Playwright takes darkness of AIDS with light touch


Paul Rudnick, proud owner of two new Outer Critics Circle awards for his AIDS-inspired off-Broadway hit "Jeffrey," describes the kind of character that moved him to mock the dread plague:

"Oh, you brought the wrong diet soda," he whines, mimicking a hospital martyr milking a bedside vigil to the max. "Not that robe -- that's the ugly robe . . . I've read these magazines."

With "Jeffrey," Mr. Rudnick has made a fatal disease hilarious; he has accentuated the positive in HIV-positive; he has satirized the saturnalians who cruise the clubs, the gyms and even the memorial services of the dead.

The play's central figure is a smooth-cheeked actor-waiter who swears off sex. He's terrified of catching the virus, and refuses to risk loving someone he may lose prematurely.

Moments after taking his vow, Jeffrey meets someone special. The object of his desire is HIV-positive. From that point, an almost conventional boy-meets-boy, will boy-lose-boy? romantic comedy proceeds, buoyed by repartee that walks on the Wilde side.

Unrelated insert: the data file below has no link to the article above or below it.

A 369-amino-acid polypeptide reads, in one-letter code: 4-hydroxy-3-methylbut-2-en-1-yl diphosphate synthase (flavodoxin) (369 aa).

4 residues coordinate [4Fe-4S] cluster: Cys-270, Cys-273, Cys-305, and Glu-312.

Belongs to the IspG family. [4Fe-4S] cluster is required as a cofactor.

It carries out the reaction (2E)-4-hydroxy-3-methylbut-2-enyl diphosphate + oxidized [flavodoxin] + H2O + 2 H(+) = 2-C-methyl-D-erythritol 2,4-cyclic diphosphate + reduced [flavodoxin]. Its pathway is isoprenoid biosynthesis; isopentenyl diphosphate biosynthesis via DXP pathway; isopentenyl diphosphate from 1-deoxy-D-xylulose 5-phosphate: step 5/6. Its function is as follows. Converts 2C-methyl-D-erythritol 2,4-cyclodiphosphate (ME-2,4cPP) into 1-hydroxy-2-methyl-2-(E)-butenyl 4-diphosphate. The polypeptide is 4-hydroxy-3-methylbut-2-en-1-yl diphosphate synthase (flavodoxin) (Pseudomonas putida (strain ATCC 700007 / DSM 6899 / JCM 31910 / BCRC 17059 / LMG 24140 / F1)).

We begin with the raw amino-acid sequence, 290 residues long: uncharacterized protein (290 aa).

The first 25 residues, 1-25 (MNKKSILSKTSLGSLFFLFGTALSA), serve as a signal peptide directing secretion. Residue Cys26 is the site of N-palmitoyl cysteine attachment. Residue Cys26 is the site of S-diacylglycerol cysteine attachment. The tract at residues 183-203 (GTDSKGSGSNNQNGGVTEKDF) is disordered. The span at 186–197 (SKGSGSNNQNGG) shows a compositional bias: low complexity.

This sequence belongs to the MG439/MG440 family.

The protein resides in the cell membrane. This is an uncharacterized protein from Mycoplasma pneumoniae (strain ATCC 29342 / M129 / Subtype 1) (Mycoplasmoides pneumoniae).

"I hope it doesn't trivialize AIDS," said Mr. Rudnick, 35, who knows the routine of keeping watch, fetching the diet soda and the robes and the magazines.

Not that he has to wallow in it, thank you. "One thing I learned is that just sitting around being serious benefits no one. I've become shockingly familiar with hospitals. One benefit of that is I'm no longer afraid of them. I used to be."

His watershed moment may have come in a waiting room where he and several friends began swapping stories about the dying man they were attending. Illness had not ennobled the patient: He was demanding, prissy, boorish.

"We were all saying, 'I just hate him!' And we all laughed," Mr. Rudnick said.

"Jeffrey" is Mr. Rudnick's most serious subject matter to date. It's also his funniest, and the one he says "sounds most like me."

His two novels, "Social Disease" and "I'll Take It," were light takes on the self-absorbed New York club scene and on shopping.

Mr. Rudnick wrote the screenplay for "Sister Act," then negotiated a pseudonym ("Joseph Howard") when it was abridged too much by other writers.

He did an uncredited turn as script doctor on "The Addams Family" movie, and -- much to his relief -- is the sole writer for the sequel, "Addams Family Values," scheduled to open around Thanksgiving.

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